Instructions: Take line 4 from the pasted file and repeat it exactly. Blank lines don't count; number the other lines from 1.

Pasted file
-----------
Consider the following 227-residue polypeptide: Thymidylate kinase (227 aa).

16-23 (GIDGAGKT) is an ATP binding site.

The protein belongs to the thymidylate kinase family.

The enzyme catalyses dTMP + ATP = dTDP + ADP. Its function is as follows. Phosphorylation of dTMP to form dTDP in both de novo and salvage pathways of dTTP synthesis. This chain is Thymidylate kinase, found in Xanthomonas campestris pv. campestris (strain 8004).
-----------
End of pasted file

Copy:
The enzyme catalyses dTMP + ATP = dTDP + ADP. Its function is as follows. Phosphorylation of dTMP to form dTDP in both de novo and salvage pathways of dTTP synthesis. This chain is Thymidylate kinase, found in Xanthomonas campestris pv. campestris (strain 8004).